General Election leaders debate: Nigel Farage attacks the BBC for fielding a 'left-wing audience'

Ukip leader said it was a 'remarkable audience even by the left-wing standards of the BBC' after comments on immigration were met with jeers

Matt Dathan
Friday 17 April 2015 16:15 BST
Nigel Farage cut a lonely figure in the debate
Nigel Farage cut a lonely figure in the debate

Nigel Farage attacked the BBC for fielding a “left-wing” audience in the TV debate between him, Ed Miliband and the leaders of the SNP, Green party and Plaid Cymru.

The Ukip leader was booed and jeered by members of the audience after blaming large-scale immigration for putting pressure on housing and the NHS.

He was offended by the reaction and turned on the BBC, accusing the broadcaster of selecting an unfair audience.

“There just seems to be a total lack of comprehension on this panel and indeed this audience, which is a remarkable audience even by the left-wing standards of the BBC,” he said. “I mean this lot is pretty left-wing, believe me.”

Mr Miliband told him it was “never a good idea to attack the audience," who had been chosen by an independent polling company.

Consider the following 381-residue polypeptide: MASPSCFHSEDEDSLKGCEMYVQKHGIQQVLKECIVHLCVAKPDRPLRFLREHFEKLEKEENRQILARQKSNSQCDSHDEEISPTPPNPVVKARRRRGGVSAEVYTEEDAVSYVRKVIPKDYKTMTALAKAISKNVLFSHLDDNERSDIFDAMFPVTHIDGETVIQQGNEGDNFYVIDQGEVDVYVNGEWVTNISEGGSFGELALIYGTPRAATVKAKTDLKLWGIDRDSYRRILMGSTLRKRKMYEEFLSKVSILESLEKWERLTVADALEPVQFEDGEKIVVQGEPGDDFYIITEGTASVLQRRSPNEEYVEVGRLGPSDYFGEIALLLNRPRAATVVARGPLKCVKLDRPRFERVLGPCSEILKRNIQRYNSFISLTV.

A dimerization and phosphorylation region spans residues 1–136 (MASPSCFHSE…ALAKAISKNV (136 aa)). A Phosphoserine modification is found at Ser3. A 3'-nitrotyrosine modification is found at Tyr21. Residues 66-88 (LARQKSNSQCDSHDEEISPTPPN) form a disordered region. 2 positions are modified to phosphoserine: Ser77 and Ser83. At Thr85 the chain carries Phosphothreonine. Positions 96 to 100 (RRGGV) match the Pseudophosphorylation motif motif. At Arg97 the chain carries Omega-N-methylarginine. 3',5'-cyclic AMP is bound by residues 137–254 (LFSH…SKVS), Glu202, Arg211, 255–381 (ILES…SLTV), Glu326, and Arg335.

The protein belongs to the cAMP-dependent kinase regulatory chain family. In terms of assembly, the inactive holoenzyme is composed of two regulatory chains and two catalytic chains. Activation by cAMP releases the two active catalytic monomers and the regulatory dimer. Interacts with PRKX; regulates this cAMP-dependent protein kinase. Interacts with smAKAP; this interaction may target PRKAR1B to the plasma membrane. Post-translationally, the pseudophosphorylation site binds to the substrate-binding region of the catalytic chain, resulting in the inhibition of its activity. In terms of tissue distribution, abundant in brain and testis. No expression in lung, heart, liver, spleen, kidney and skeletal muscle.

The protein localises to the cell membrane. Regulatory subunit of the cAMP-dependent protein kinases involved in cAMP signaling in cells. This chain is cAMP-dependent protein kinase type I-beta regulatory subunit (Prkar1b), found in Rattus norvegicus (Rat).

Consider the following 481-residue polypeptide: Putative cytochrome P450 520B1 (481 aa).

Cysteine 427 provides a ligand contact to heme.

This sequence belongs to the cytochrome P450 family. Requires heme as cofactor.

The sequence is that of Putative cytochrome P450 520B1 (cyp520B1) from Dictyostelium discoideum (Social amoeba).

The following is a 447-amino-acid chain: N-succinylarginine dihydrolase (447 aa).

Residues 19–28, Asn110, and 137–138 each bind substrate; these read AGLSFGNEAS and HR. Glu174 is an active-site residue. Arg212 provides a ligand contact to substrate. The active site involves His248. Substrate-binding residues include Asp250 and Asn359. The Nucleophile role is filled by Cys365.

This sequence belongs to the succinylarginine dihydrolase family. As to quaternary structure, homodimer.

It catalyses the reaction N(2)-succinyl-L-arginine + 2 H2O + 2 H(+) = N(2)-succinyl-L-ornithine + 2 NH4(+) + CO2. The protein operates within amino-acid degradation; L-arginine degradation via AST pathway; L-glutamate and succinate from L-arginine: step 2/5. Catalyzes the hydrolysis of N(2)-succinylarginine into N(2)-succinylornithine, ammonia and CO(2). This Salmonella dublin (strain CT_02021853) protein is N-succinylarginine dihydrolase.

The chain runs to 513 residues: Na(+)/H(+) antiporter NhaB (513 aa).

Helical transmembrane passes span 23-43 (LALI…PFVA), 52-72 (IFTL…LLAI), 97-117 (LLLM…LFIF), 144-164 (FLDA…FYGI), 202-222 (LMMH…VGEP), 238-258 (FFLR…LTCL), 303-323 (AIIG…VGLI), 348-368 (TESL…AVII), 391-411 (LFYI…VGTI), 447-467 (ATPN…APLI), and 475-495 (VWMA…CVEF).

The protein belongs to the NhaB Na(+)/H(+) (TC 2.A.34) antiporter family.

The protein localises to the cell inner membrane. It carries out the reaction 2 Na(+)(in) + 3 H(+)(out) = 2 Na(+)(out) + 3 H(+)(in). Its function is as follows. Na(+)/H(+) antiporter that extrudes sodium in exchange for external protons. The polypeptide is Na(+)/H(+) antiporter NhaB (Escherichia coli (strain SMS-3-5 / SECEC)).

Mr Farage then risked alienating the room completely when he said: “the real audience is sitting at home”.

The five leaders debate became heated over the issue of the NHS

One member of the audience who he offended was a Ukip supporter, who described Mr Farage’s attack on the BBC as “stupid” and said he was now “undecided” over who he would vote for.

He also said the Ukip leader was “stupid” to repeat claims that foreigners abused the NHS for HIV treatment. He added: “I thought Nicola Sturgeon was great. I was going to vote Ukip.”

After Mr Farage had made the allegation of bias, presenter David Dimbleby intervened to say: "This audience was carefully chosen by an independent polling organisation to represent the balance between all parties."

Mr Farage went on to blame overcrowded housing on immigration: "I just wonder, I'm curious can I get any recognition from any of you that the demand side of this equation is that a rapidly rising population due to open-door immigration, started by Ed Miliband's Labour parties in the 1990s, has directly contributed towards the housing crisis?"

Ms Sturgeon said: "We need strong controls on immigration, of course we do, and we need to make sure people do not get away with abusing the system the rest of us pay for.

"There are parts of the UK where housing and public services are under strain. I think the answer is to build more houses and invest in public services, not to scapegoat immigrants.

"I fear that the debate at Westminster on immigration is driven far too much by Nigel Farage and UKIP."

Mr Farage hit back, accusing them of unfairly targeting Ukip. "When you lose an argument in politics you resort to abusing your opponent and we have seen quite a bit of this towards UKIP recently."

In a heated exchange, Ms Wood told the Ukip leader: "So you abuse immigrants and those with HIV and then complain that UKIP is being abused."

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